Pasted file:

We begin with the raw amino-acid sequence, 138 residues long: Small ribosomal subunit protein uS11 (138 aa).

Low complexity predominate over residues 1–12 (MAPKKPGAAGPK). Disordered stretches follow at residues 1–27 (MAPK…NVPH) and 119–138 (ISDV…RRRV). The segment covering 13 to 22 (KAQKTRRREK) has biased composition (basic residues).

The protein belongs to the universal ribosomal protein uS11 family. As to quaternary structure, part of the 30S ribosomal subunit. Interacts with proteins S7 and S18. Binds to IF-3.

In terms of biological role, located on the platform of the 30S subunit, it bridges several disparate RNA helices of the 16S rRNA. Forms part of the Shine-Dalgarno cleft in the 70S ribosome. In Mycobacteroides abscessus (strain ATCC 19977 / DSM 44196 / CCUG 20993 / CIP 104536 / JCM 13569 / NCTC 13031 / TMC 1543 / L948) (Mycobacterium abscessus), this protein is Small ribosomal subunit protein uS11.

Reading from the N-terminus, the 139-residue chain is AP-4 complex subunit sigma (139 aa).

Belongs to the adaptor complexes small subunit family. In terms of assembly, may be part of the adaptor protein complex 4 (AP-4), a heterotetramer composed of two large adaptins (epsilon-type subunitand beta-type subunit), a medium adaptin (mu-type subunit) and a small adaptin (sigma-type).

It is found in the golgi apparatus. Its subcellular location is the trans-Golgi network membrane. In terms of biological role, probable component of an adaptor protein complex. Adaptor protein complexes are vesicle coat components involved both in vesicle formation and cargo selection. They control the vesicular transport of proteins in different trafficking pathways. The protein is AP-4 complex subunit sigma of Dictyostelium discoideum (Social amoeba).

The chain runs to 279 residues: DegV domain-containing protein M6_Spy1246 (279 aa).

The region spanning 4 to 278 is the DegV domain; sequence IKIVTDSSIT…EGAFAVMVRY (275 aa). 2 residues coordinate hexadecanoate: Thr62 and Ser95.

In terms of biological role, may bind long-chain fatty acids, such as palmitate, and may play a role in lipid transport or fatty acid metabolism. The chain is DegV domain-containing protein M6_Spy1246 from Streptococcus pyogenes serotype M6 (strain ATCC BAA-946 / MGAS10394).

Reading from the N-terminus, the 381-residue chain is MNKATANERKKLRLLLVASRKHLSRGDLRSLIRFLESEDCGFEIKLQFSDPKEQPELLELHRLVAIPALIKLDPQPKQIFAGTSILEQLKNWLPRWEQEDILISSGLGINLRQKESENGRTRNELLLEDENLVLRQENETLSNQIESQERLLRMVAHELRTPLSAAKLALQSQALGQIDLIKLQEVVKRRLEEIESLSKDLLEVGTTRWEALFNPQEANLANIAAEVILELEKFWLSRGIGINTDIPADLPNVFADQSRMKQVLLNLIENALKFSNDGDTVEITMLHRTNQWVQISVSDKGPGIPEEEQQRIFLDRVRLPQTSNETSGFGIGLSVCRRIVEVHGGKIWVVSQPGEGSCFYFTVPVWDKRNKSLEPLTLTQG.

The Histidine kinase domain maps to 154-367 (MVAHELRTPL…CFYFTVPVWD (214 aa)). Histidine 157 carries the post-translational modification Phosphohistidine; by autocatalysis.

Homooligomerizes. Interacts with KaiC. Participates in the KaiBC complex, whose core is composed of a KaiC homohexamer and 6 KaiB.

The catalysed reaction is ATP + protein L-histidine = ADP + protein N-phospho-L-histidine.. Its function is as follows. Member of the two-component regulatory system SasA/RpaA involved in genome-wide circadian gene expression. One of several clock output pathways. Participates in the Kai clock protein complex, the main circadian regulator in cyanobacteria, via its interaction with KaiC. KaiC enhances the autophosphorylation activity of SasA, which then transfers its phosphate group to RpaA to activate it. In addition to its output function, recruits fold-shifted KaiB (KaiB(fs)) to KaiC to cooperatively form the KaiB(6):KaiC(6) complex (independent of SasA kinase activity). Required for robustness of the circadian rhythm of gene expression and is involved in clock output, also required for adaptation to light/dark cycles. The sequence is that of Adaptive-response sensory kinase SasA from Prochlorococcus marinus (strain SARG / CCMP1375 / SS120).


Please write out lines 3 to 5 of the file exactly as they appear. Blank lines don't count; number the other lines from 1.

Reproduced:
The protein belongs to the universal ribosomal protein uS11 family. As to quaternary structure, part of the 30S ribosomal subunit. Interacts with proteins S7 and S18. Binds to IF-3.

In terms of biological role, located on the platform of the 30S subunit, it bridges several disparate RNA helices of the 16S rRNA. Forms part of the Shine-Dalgarno cleft in the 70S ribosome. In Mycobacteroides abscessus (strain ATCC 19977 / DSM 44196 / CCUG 20993 / CIP 104536 / JCM 13569 / NCTC 13031 / TMC 1543 / L948) (Mycobacterium abscessus), this protein is Small ribosomal subunit protein uS11.

Reading from the N-terminus, the 139-residue chain is AP-4 complex subunit sigma (139 aa).